Jack W. Szostak

Thursday, May 14, 2009

reasons for asymmetry

There have been several books recently on the quest for reasons why life is made up of D sugars and L amino acids and ignores the mirror image versions of these molecules, which are identical by chemical and physical criteria. While it is clear that biomolecular systems work better if they only use one of the mirror image versions, it is far from clear which symmetry-breaking event allowed chiral life to arise and prosper in a mostly achiral world.

My review of the book

The origin of chirality in the molecules of life
By Albert Guijarro and Miguel Yus
RSC Publishing 2009
ISBN 978-0-85404-156-5

has now appeared in Chemistry & Industry, issue 9, p. 30. Here's a snippet:

Albert Guijarro and Miguel Yus describe the chirality problem and our current best guesses at its solution very systematically in their book. They start from first principles with the physics of time and space and precise physical definitions of symmetry and asymmetry. They very usefully split the problem into two fundamental aspects: symmetry-breaking events, and mechanisms that could amplify existing imbalance between enantiomers.

Readers who aren't very good at (or keen on) theoretical physics may find

Uwe Meierhenrich: Amino Acids and the Asymmetry of Life: Caught in the Act of Formation, Springer 2008

a bit more accessible.

Wednesday, May 13, 2009

BBK magazine

A while ago, I helped my friends at the school of crystallography at Birkbeck College prepare a press release on their latest research in assisted protein folding:

Protein folding in the womb

This piece has now been published (anonymously) in Birkbeck's magazine, BBK, which is accessible to all in a PDF file. My piece is on the bottom half of page 5 of the magazine (page 7 of the pdf file). The first piece is also about structural biology work from the Birkbeck crystallography department, by Gabriel Waksman.

Tuesday, May 12, 2009

green economy ?

As several clever people have pointed out already, the current financial crisis and the resulting massive state intervention is a unique chance for governments to redirect the economy not only towards financially sustainable operations but also towards a ecologically sustainable economy (and towards mitigation of climate change in particular).

Detailed analysis of the "green component" of state rescue packages in various parts of the world has shown, however, that this opportunity is used only very little. Most recently, the UK government has disappointed those who hoped for a green budget. Read my news feature in today's issue of Current Biology (issue 9,p. R345):

Green shoots
(restricted access)

While the UK government presents a budget hoped to tackle economic as well as environmental challenges, other countries have taken the lead in harnessing the economic interventions for ecological gains.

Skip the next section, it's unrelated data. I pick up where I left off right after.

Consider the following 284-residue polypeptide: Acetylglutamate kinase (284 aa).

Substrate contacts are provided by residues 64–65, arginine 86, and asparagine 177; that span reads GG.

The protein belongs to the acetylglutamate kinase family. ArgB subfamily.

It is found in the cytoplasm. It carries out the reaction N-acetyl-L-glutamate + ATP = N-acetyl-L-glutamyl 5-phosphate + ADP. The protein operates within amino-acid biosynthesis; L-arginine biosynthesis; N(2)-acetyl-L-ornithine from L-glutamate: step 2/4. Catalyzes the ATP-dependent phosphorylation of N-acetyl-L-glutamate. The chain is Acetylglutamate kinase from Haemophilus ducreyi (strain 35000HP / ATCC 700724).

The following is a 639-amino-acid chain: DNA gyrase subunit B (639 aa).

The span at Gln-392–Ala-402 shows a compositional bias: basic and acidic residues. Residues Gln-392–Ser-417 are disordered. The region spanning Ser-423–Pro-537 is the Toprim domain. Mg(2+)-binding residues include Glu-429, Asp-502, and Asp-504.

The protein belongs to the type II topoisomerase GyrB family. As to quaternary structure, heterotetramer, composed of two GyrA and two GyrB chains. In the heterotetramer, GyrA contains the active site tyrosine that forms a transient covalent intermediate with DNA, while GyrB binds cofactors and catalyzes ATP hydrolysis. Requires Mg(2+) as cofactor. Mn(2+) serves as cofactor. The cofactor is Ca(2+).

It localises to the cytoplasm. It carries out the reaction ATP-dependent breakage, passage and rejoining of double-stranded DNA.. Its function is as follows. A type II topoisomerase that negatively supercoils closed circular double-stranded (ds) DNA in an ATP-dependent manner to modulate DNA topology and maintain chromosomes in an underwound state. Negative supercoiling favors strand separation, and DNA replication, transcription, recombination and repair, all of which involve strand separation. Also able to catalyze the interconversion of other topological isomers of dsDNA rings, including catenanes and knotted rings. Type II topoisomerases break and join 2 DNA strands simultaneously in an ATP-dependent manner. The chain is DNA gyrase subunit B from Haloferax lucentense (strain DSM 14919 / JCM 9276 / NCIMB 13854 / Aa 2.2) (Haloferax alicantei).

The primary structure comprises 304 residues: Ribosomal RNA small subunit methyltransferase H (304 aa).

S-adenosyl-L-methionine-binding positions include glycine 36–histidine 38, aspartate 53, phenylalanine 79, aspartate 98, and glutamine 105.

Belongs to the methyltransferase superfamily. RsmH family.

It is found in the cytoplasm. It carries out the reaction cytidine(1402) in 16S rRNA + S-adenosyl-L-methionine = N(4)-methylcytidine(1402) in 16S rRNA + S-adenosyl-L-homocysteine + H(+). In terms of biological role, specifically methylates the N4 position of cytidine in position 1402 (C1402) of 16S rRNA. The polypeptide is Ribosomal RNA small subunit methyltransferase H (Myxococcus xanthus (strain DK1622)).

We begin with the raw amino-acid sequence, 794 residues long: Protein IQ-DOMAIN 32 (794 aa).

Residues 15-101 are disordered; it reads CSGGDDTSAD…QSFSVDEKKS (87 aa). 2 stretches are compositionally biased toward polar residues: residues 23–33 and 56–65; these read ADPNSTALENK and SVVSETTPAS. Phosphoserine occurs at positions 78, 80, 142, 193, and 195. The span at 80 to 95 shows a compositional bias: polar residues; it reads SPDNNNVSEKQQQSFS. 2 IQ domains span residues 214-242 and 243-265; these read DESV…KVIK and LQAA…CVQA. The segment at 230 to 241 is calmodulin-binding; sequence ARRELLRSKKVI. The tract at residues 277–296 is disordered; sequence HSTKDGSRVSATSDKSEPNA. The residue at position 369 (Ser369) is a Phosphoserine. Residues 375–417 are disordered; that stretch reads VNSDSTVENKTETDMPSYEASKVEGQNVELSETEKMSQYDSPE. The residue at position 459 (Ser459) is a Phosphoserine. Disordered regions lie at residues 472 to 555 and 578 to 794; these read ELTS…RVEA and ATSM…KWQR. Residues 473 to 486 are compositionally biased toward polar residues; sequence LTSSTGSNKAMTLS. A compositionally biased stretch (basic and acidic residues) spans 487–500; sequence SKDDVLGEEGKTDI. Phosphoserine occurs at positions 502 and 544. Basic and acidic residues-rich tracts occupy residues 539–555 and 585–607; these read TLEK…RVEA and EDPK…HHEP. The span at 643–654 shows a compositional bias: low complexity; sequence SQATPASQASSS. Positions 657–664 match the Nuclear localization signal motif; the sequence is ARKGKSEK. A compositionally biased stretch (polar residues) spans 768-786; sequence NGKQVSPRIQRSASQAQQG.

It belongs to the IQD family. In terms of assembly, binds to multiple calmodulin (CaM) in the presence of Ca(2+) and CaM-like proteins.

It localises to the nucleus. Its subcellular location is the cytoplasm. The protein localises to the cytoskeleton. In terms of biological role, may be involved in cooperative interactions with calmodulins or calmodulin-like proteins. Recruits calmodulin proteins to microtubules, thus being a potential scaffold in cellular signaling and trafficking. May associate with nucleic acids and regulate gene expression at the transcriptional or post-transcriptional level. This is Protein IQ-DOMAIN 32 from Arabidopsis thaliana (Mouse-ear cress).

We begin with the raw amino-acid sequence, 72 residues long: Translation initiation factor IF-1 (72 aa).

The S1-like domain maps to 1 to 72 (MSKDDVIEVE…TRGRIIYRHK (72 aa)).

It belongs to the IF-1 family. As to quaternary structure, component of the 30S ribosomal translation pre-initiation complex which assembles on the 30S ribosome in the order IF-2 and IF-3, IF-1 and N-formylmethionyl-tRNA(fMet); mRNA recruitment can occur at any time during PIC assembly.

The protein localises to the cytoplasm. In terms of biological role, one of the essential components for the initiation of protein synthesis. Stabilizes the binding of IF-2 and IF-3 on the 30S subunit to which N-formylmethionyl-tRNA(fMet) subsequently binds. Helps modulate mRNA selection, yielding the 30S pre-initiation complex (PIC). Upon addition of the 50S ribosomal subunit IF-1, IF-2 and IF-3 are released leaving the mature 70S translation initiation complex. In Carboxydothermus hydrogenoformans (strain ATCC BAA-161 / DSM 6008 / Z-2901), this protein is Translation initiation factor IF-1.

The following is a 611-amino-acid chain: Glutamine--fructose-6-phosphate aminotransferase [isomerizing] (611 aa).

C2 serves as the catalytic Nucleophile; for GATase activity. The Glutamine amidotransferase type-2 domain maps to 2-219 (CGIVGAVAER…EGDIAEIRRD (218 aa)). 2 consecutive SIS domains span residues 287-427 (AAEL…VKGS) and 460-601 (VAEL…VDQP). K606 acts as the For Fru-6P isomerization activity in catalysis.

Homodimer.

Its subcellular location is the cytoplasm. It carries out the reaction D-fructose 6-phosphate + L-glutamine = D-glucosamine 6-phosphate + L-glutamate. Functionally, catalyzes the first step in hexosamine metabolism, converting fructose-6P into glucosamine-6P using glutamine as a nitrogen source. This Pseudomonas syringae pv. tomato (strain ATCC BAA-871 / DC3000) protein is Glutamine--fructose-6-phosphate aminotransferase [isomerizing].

Monday, May 11, 2009

luv is all around

According to this report in the Guardian, there is only one team publishing academic research based on quantitative analysis of communications on MySpace. I find that quite surprising, as it is such an obvious model system of human interactions, networks, etc. I would have thought that dozens of research groups would have pounced on it years ago. In the pre-MySpace age I met somebody who analysed networks by looking at the recommendations on So I would have expected that this kind of research would have moved to MySpace pretty quickly, when it came up.

Also surprised to read that most males on MySpace have more female than male friends (in stark contrast to the RL situation). And I always thought that was just me. It does make a lot of sense though, as the physical distance makes it safer ... :)

Saturday, May 09, 2009


Oxford city's art week has started today (the north of the county a week earlier, the south a week later). As in the last few years, I am disappointed that artists seem to have evaporated from our neighbourhood. Around 2000, there were three exhibitions in our road, and a few more in the surrounding area, now there is nothing. If that state of affair continues, I will have to show my own works, and you'll all be sorry ...

Meanwhile, we have to cycle down to the city centre, Jericho, and Summertown areas, where there are so many exhibitions in a small space that you can easily spend a day crawling from one site to the next. To start it off slowly, I've just visited one site (a small gallery that I hadn't seen before) in Jericho. Will check more as the week progresses.

Thursday, May 07, 2009

2 cultures turn 50

Today is the 50th anniversary of CP Snow's (in)famous "2 cultures" lecture. My impression is that the rift is alive and well, and UK education is actively digging it deeper by forcing pupils to decide at 16 which culture they choose. As most will only have 3 subjects for A levels, many will end up doing 3 from the science/maths side, others do 3 from the humanities.

Wednesday, May 06, 2009

biodiversity in bahamas and peru

There is another pair of Earthwatch lectures coming up tomorrow:

Conserving Biodiversity in the Americas
Thursday 7th May, 7pm-8.30pm at the Royal Geographical Society, 1 Kensington Gore, London SW7 2AR
Chaired by Dr. George McGavin, author, lecturer, television presenter and explorer.

The Amazon and the Caribbean must rank as two of the most attractive locations on earth, but this very fact renders them all the more vulnerable to exploitation, and the environmental disturbance that will inevitably follow.

Coastal Ecology of the Bahamas
Dr. Kathleen Sullivan Sealey, University of Miami